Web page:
I shall definitely be reading the sequel. Recommended to anyone looking to be swept up into mystery, murder and mayhem.

Murder in the Boughs

By Jamie Sedgwick

Hank Mossberg, Private Ogre #1

Book Length: 264 pages

Crime Urban Fantasy.

According to the Blurb:

Detective noir fiction and Grimm’s Fairy Tales collide in the “Hank Mossberg, Private Ogre” detective series. The series takes place in the gritty streets of San Francisco and in the undercity, the massive underground cavern where thousands of fae creatures secretly make their homes. Here, nymphs walk darkened streets, imps are slave traders, and gnomes are elite hackers.

In “Murder in the Boughs,” Hank Mossberg is a hard-boiled San Francisco detective who must race against time to rescue a kidnapped girl, expose a ring of “pixie dust” dealers, and find the killer of a high-elven San Francisco kingpin. Hank is also the last living ogre in the world.

Hank’s troubles begin when he stumbles onto a briefcase full of the illicit drug known as pixie dust. He finally has the evidence he needs to bring down the notorious Kaisers, an elven crime family, but then the gang’s leader is murdered and the pixie dust disappears. Hank is hot on the trail of the killer when he gets an urgent call from a desperate woman whose daughter has been abducted… only the kidnapper is no ordinary criminal, and even Hank’s unique skills might not be enough to bring the girl home. Hank juggles both cases while navigating the complexities of fae-world politics and real life relationships, none of which ever seem to come easy.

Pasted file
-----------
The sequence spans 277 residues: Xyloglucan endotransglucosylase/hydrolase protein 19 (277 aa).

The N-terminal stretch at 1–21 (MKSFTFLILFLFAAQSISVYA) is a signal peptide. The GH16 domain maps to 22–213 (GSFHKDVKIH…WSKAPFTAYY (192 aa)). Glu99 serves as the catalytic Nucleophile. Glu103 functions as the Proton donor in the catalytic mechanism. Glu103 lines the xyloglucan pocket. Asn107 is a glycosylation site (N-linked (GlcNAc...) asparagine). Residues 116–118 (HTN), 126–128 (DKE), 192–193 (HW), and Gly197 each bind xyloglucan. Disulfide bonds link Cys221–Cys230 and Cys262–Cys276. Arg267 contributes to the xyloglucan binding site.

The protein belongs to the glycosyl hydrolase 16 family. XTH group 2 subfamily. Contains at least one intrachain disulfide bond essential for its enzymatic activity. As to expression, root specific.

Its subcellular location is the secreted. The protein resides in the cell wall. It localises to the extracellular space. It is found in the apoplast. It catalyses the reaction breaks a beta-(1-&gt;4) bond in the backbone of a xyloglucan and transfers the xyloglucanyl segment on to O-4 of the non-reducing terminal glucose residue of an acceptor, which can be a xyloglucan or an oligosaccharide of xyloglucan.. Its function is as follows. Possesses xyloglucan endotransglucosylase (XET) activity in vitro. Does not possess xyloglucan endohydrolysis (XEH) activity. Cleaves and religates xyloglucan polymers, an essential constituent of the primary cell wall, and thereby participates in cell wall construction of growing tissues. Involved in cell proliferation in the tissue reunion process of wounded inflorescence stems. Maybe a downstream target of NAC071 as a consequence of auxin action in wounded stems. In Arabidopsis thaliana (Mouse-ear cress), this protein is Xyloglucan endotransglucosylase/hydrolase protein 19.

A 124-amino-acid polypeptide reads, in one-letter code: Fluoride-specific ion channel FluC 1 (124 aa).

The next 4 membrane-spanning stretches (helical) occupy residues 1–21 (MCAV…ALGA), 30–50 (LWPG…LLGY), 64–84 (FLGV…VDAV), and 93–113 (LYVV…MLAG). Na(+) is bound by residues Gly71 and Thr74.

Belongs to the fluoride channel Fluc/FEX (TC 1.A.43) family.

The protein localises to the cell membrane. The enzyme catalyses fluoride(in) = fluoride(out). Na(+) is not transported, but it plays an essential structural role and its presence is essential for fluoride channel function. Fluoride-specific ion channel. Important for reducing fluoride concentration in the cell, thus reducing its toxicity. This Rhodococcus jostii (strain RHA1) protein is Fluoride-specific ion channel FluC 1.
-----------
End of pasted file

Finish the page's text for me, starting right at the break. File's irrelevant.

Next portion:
Indie Book Review: Arafura – Unfinished Business (Book 2) by Susan Lattwein

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Review:

This book starts off with a bang, and it keeps on delivering. Nicely paced with good doses of action, drama and romance, I absolutely recommend it. After reading the first book, I knew it couldn’t end there, and the sequel takes everything that was great and builds on it, raising the stakes to a thoroughly satisfying ending. I loved all the supporting characters, who each had their own quirks and stories to tell. Kat’s world was wonderful to dive back into, and the tropical setting of Darwin was as prominent as in the first book. Isn’t it nice to venture into a different part of the world?

While I found it difficult to classify the first Arafura book in terms of genre, this one falls neatly into suspense romance. It’s the first I’ve read of that genre, but I thoroughly enjoyed it and so I’m open to reading more!

Author website: https://susanlattwein.wordpress.com/

My review of book 1

Arafura: Unfinished Business

By Susan Lattwein

Arafura #2

eBook Length: 235 pages

Suspense Romance

According to the Blurb:

Love is patient. Love is kind. Sometimes love is explosive ….

Schoolteacher Katherine is kidnapped by terrorists outside a supermarket one balmy evening after being stalked by an unconnected, odious suitor – a police officer.
Soon Kat is caught up in a plot to wreak havoc in Darwin, her unruly emotions over the man who rescues her, and an ex-fiancé who refuses to move on.
As time runs out, how can they convince the authorities to take the terrorists’ plans seriously?
Arafura – Unfinished Business is a gritty romance with a bit of sex, dynamite, and hilarity – not always at the same time …

This story follows on from Arafura – Blood, the Wet and tears.